Inside, the workers arrive at the top of the tunnel and attack the security guard! He is tackled towards a control panel and accidentally knocks the master control!

Spidey calls to the police and he swings back, arriving just as the whole building explodes! Desperately, he digs through the wreckage and finds the elevator shaft. He climbs down and finds the workmen alive! He webs them to safety and then collects the three bad guys, depositing them for the police. He even points the workers, who have problems with their work permits, in the direction of lawyer Matt Murdock.

Two weeks later, Mayor J. Jonah Jameson holds a press conference on the Acme warehouse site. Although he blames Spider-Man for bringing the building down, he announces that a new development project shall be brought to life on the site in order to revitalize the neighbourhood. Peter, watching this, is approached by Norah who apologises for her reactions. As Peter leaves, he knows that it was here he truly learned what it is to be Spider-Man. He thanks his Uncle Ben for the lessons and memories or responsibility…

General Comments

Roger Stern gets these anniversary issues off to a great start here, with a quiet, balanced story that does indeed capture and celebrate a key element of Spider-Man.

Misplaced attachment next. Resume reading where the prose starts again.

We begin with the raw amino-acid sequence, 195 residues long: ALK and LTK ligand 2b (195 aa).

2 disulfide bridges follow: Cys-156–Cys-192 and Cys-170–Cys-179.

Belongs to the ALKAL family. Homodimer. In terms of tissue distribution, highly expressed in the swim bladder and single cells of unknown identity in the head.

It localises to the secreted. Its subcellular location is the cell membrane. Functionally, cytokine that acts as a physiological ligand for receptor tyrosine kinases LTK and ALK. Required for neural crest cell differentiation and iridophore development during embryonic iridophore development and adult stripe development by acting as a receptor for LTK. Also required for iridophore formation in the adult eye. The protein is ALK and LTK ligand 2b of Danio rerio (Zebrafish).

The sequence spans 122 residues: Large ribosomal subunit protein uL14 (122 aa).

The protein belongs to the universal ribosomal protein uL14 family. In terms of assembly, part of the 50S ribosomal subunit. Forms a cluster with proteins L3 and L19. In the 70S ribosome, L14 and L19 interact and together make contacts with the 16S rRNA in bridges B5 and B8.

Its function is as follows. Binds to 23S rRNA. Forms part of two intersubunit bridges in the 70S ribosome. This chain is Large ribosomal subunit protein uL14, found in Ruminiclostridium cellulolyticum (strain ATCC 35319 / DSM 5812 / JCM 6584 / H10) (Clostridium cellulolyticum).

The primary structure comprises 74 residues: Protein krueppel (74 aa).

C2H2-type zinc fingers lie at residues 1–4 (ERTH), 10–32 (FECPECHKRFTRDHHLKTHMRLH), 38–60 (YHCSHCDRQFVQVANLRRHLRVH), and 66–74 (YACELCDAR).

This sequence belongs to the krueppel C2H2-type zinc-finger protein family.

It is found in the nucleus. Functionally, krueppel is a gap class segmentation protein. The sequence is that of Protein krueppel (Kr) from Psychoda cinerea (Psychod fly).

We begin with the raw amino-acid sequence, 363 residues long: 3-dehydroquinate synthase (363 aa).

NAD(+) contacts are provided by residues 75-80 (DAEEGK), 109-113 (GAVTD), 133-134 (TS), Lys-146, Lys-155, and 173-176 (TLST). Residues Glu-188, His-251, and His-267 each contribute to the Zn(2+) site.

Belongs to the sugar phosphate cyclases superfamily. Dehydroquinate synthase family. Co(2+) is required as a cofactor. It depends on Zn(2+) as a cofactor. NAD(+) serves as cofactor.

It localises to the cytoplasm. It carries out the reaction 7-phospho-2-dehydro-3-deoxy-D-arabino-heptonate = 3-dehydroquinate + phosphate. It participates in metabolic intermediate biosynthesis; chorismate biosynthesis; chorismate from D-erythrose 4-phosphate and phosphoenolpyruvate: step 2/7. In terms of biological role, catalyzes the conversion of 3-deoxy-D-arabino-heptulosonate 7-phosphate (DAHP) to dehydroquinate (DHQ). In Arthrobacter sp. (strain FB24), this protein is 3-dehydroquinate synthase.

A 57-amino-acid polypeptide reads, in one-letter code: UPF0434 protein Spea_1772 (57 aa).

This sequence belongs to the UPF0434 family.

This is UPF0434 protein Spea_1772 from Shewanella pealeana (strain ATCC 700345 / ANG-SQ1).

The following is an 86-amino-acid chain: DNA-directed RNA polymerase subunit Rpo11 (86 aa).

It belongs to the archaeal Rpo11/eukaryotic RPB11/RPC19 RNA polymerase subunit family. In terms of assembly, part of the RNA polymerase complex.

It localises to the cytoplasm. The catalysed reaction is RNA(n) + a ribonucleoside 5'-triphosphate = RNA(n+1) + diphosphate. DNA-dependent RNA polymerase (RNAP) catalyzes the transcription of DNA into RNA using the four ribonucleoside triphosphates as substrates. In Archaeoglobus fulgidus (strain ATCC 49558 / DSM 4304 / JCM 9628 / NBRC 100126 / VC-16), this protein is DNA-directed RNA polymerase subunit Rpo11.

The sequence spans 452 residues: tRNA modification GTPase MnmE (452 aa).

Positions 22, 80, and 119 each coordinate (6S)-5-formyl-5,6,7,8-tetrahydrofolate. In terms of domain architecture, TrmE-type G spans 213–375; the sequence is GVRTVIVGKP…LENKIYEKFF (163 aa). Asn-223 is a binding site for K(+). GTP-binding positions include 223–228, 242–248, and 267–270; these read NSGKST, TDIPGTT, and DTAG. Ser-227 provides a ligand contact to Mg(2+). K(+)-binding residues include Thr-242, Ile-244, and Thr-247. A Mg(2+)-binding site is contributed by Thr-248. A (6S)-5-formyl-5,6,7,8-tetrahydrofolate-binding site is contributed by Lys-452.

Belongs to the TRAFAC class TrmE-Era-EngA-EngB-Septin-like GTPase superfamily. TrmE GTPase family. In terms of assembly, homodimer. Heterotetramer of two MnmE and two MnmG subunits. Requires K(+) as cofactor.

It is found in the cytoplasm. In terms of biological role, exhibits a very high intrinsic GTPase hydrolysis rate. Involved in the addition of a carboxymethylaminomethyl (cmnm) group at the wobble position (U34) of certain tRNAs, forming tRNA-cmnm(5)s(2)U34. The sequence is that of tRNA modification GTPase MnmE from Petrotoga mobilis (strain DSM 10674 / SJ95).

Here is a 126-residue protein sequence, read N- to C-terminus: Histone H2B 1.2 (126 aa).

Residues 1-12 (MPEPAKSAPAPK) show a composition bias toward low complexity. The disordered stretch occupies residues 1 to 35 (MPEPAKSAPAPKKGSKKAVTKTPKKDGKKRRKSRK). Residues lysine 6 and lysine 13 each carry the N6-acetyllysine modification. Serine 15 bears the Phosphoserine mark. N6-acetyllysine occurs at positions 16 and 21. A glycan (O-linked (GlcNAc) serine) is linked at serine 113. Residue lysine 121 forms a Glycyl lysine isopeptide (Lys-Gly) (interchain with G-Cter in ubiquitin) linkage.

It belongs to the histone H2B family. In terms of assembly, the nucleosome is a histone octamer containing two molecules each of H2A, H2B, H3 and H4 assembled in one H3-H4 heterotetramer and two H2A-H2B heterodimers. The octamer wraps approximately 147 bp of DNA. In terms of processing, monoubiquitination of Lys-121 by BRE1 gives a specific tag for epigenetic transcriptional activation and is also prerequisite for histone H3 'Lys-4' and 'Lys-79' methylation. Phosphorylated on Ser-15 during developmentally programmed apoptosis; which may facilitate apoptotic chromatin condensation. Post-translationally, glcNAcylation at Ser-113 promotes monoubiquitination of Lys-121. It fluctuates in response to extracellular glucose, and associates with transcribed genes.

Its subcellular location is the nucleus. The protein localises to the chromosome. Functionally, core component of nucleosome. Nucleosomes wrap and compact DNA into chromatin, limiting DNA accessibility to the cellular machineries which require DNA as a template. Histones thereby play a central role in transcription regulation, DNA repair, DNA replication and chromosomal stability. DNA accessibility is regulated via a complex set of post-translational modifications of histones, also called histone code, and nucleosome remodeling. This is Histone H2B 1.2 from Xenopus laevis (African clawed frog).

His choice to use an important setting as the driving force behind the plot, rather than perhaps a character or event, is a unique one that immediately grabs my attention and signifies that Stern has thought this through. From here he can freely explore the old threat of the burglar, the new threat of a few Brand Corporation foot soldiers and the growth that the character has shown in between. There’s a lovely continuity nod to some long forgotten Stern Amazing Spider-Man issues as well which add to the flavour of continuity and detail.

Stern’s choice of villain is equal to that of the burglar as well: normal men, no powers, thieves who exploit others for their gain and all of whom have the potential to impact dramatically on the lives of others. This mirroring is clever as he remembers and highlights the fact that it can be the simplest of things (a burglar, a storm or three simple foot soldiers) that can do an awful amount of emotional damage.

It is the details which allow this story to succeed without overdramatized shock and awe. Stern relies on a simple story that is based in continuity and re-establishes the core of Spider-Man. The dialogue, thought bubbles and pace are all perfect and, again, considered. Roberto de la Torre is the perfect match in terms of details. His pencils are not flamboyant, the colours are muted and realistic and there is no outspoken drama in his panel layouts. They simply just tell the story, allowing for emotional moments of quiet and space and the necessary action. The opening shot of Spider-Man hanging upside-down is one of my favourites and highlights the level of depth, mood and texture that de la Torre can produce. At times, the facial structures of his characters waver in consistency and often fail to convey expression accurately from middle distance.

I have to mention the eye-catching cover from John Romita Jr. as a nice touch considering the work he’s put into Spider-Man over the years and a great example of his work.

Overall Rating

I’ve given this a four because, although a brilliantly crafted comic book, there’s nothing boundary pushing here.

 Posted: Aug 2012
 Staff: Adam Rivett (E-Mail)